Another week, another humiliating capitulation to a top-four Premier League club. The gulf in class between Spurs and the four teams above them is far bigger than their league positions suggest. Can anyone really still believe Spurs are worthy of a Champions League place? Does a football team with serious aspirations have a goal difference of zero with nearly three-quarters of the season played?
Nice-But-Tim Sherwood was always long odds to out-think Jose Mourinho. His decision to play Kyle Walker on the right wing and Aaron Lennon as a No. 10 always threatened to destabilise Spurs more than Chelsea -- Emmanuel Adebayor didn't receive any worthwhile service throughout the game -- but even he couldn't have expected his team to gift Chelsea three goals and the referee to gift them the other. By the end of the game Spurs looked no better than an average pub side.
After the game, Sherwood openly criticised the heart, desire and professionalism of several of his players. It was probably the sort of criticism that would have been better kept behind closed doors, but it was hard not to have some sympathy for the Spurs manager. He knows he is unlikely to still be in the job by the end of May and his players aren't making it any easier for him. If he is going down, he's going to take a few likely suspects with him.
Spurs fans have to face some hard facts about their club and its players. First, the players. The days of club loyalty are long gone. Most modern Spurs players would be hard pushed to locate Tottenham on a map of London, let alone a map of England. They have no attachment to the club or its traditions. They are there for the money and to advance their careers. End of. Any idea that more than a handful have any pride in wearing the shirt is a fiction created by fans who need to believe that the players share their own ideals and ambitions.
The main man whom Sherwood was calling out was Jan Vertonghen. In his first season at Spurs, he looked a genuinely class act. A centre-back around whom Spurs could build a defence. But it's been obvious for some time that Vertonghen has gone mentally AWOL. In my opinion, he is fed up playing for the team and thinks he could do better elsewhere. For weeks he has spent as much time squabbling on the pitch with his teammates as he has doing anything productive; finding out he was being made to play in his hated left-back position again -- presumably Sherwood doesn't trust Zeki Fryers -- looked like the final straw. The irony of this was that if Vertonghen carries on playing as badly, he may just find the only team who will give him a game is Spurs.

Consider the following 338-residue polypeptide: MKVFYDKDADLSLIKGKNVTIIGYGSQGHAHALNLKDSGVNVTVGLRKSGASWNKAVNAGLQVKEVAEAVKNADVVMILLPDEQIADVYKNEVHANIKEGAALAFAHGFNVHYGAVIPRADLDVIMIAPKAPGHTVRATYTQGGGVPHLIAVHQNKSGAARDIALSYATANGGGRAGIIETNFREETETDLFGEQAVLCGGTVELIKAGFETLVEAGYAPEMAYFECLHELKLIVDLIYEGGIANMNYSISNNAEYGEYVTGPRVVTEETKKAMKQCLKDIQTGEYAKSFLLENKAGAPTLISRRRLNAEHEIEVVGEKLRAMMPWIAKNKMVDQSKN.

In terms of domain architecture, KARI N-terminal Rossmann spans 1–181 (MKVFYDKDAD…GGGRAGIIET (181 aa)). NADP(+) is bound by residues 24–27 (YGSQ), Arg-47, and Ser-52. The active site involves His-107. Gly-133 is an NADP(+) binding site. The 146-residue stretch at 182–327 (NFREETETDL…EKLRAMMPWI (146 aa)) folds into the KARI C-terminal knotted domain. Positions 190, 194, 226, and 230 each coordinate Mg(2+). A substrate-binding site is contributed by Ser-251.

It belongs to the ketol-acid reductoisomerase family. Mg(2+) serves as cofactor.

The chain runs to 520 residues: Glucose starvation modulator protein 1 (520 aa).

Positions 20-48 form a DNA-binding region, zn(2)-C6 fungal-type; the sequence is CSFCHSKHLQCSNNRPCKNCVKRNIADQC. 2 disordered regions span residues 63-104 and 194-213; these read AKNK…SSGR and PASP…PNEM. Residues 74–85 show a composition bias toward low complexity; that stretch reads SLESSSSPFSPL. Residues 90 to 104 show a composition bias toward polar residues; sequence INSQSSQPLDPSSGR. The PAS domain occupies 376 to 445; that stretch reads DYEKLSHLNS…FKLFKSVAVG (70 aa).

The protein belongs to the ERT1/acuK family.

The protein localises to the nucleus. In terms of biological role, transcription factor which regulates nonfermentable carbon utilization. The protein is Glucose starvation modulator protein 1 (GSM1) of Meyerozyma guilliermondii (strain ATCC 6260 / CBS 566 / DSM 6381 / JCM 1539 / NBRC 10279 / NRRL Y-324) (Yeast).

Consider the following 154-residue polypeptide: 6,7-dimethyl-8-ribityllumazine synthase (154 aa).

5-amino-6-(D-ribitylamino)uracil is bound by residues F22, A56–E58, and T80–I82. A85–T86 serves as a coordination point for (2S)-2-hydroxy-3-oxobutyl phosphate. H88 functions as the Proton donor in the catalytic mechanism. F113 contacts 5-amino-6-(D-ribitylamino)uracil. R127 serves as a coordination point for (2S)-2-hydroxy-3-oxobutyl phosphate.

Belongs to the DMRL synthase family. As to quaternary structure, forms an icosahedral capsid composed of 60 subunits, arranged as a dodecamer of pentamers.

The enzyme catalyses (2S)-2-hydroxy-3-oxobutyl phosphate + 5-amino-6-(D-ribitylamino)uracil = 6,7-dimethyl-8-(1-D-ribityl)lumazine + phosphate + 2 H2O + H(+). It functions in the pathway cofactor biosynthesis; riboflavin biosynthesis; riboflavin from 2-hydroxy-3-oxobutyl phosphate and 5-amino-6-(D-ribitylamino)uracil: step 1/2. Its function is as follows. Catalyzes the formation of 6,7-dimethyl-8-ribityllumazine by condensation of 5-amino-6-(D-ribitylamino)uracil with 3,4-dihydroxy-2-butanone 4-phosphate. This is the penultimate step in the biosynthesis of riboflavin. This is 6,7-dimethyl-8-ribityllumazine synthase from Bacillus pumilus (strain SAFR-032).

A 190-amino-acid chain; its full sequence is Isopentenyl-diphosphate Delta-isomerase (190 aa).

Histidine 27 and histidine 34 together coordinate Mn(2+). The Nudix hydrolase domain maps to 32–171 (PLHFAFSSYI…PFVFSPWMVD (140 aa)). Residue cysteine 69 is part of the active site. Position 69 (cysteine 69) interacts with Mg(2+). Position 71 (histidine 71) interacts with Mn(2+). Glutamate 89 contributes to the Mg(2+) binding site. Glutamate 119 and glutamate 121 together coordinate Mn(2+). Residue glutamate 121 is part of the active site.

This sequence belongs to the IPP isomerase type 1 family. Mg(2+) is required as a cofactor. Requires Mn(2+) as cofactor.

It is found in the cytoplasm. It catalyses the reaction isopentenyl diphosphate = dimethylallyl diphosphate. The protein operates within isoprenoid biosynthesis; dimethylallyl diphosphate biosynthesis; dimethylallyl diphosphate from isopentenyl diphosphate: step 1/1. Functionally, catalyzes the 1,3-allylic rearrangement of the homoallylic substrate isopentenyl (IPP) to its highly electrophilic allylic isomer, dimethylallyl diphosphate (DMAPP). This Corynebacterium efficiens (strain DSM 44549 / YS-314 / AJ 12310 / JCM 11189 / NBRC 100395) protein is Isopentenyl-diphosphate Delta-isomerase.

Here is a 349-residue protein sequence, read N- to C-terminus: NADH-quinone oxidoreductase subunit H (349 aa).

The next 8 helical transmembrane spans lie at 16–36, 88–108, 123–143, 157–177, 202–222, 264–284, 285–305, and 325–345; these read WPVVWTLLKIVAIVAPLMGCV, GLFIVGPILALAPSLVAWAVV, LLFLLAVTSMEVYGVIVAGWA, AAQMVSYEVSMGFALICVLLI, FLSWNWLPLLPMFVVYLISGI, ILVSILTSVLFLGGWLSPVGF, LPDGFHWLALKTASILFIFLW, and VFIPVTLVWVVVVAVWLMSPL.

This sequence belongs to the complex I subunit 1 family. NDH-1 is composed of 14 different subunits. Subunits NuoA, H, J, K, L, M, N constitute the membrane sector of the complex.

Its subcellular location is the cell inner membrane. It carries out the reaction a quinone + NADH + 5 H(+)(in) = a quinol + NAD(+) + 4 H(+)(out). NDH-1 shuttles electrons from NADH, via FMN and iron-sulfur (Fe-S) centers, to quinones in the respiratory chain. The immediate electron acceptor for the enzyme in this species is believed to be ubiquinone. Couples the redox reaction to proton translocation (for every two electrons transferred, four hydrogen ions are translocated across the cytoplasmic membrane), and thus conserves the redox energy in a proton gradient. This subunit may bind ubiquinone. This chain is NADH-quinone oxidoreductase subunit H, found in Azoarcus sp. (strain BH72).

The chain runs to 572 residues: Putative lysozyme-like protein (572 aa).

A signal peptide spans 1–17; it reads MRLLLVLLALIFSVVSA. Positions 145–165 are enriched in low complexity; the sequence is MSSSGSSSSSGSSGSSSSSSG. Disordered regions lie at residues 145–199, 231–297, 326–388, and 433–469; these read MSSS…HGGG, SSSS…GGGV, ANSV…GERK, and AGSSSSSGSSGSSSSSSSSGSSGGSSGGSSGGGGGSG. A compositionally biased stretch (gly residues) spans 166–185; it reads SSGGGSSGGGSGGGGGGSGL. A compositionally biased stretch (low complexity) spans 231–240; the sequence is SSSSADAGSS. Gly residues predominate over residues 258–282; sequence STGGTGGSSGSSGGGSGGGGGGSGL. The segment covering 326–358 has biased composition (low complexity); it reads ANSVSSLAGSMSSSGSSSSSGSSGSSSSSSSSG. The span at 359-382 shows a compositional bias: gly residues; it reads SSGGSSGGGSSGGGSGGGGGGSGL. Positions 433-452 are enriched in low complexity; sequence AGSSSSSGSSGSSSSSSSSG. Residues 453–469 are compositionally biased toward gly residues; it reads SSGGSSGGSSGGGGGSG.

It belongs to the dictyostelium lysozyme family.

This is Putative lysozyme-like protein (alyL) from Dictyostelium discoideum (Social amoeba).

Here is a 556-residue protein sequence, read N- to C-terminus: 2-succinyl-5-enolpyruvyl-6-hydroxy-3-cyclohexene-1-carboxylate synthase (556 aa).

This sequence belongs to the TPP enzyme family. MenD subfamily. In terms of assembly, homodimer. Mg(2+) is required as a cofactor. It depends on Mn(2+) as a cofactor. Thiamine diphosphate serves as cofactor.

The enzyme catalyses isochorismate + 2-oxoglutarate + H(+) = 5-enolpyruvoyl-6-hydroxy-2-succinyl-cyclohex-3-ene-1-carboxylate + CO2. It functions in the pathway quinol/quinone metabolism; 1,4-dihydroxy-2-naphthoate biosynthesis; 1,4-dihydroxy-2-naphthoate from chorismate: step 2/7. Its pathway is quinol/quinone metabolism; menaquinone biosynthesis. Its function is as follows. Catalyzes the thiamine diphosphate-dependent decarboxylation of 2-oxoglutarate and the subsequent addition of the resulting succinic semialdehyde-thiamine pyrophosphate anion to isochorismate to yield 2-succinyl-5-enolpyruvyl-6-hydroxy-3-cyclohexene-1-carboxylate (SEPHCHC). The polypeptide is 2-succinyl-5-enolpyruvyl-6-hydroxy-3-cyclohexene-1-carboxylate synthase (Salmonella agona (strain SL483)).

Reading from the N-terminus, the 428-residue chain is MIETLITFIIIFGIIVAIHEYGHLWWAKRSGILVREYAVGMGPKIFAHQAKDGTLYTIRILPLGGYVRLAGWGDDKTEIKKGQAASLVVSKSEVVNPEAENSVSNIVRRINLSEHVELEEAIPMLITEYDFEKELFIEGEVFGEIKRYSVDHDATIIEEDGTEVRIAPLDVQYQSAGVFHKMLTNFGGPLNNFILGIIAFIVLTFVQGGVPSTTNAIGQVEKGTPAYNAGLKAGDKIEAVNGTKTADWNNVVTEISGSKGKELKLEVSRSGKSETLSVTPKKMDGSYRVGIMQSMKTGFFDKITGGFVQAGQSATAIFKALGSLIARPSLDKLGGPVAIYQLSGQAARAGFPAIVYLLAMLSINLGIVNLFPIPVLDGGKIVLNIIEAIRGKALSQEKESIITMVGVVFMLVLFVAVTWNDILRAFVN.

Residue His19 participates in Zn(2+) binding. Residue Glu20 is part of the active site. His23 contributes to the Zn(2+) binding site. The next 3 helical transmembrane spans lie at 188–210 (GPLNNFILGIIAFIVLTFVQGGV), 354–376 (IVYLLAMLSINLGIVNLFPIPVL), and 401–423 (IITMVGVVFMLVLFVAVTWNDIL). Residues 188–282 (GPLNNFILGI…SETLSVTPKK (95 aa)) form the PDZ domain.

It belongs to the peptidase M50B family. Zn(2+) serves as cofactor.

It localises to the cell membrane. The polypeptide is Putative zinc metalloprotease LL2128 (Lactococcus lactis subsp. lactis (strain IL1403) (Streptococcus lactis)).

Then there's Aaron Lennon. Everyone at White Hart Lane has been waiting for him to step up a level since he arrived from Leeds in 2005. He hasn't. He still plays the role of the promising youngster rather than senior professional. The frustration is that he so obviously has more talent, but he seems comfortable with being average. His performances this season have been more anonymous than usual. Most unforgivably he is almost always the first to go missing when the going gets tough.
Gylfi Sigurdsson is another who seems to have mentally already checked out of White Hart Lane. He may not appreciate being asked to play on the left wing anymore than any fan appreciates him playing there. He has no left foot and no pace so is totally unsuited to the role. But he could put in a shift. Against Chelsea it was hard to think of one telling contribution he had made before he was substituted midway through the second half. I could go on. Kyle Walker seems to believe he is far better than he actually is and Paulinho plays as if he is dreaming of lying on the beach in Rio.
But tempting as it is to call out the players, the real villains of the piece are the club's management hierarchy. These are men who are paid well to understand how a football club is run and how players think. Daniel Levy et al know full well that the average professional footballer is a bit of a spoilt brat with no loyalties to anyone but himself; their job is to make that work for the club. Something that successful clubs do by employing a manager whom the players fear -- respect is a bonus -- and can create a collective ethos, a desire to win, out of a group of disparate, talented individuals.
By sacking AVB midseason and having no replacement in mind, the Spurs board showed they had no real respect or faith in Sherwood. Many of the players didn't have enough professionalism or self-discipline to do anything but follow suit. To say that Sherwood has lost the dressing-room is to miss the point. He never had the dressing-room in the first place. Most of the Spurs team have been on cruise control since December. They'd rather win than lose -- who wouldn't? -- but when the chips are down, few of them are prepared to fight to the death.
But that's not the end of the Spurs' board's incompetence. Of the seven players whom Spurs brought into the club with the Gareth Bale money, none were considered worthy of a place in the starting XI. That is almost the most shocking detail of the Chelsea debacle. Paulinho came on in the second half, but he might just as well have stayed on the bench. The 100 million pound Bale money -- a chance in a lifetime to rebuild the club -- has been chucked away.
It's not just the players, but the whole club that should be ashamed of the Chelsea game. If the club had any decency it would refund those supporters who forked out 60 pounds at Stamford Bridge to witness it. But players and the Spurs' board don't generally do decency. Worse, there aren't any obvious short- or midterm remedies. It's hard to see this side salvaging anything from this season. It's also improbable to imagine what players remain making any kind of challenge in the next couple of seasons. The defending may have been pure comedy on Saturday, but it's Spurs who are, right now, very much the joke.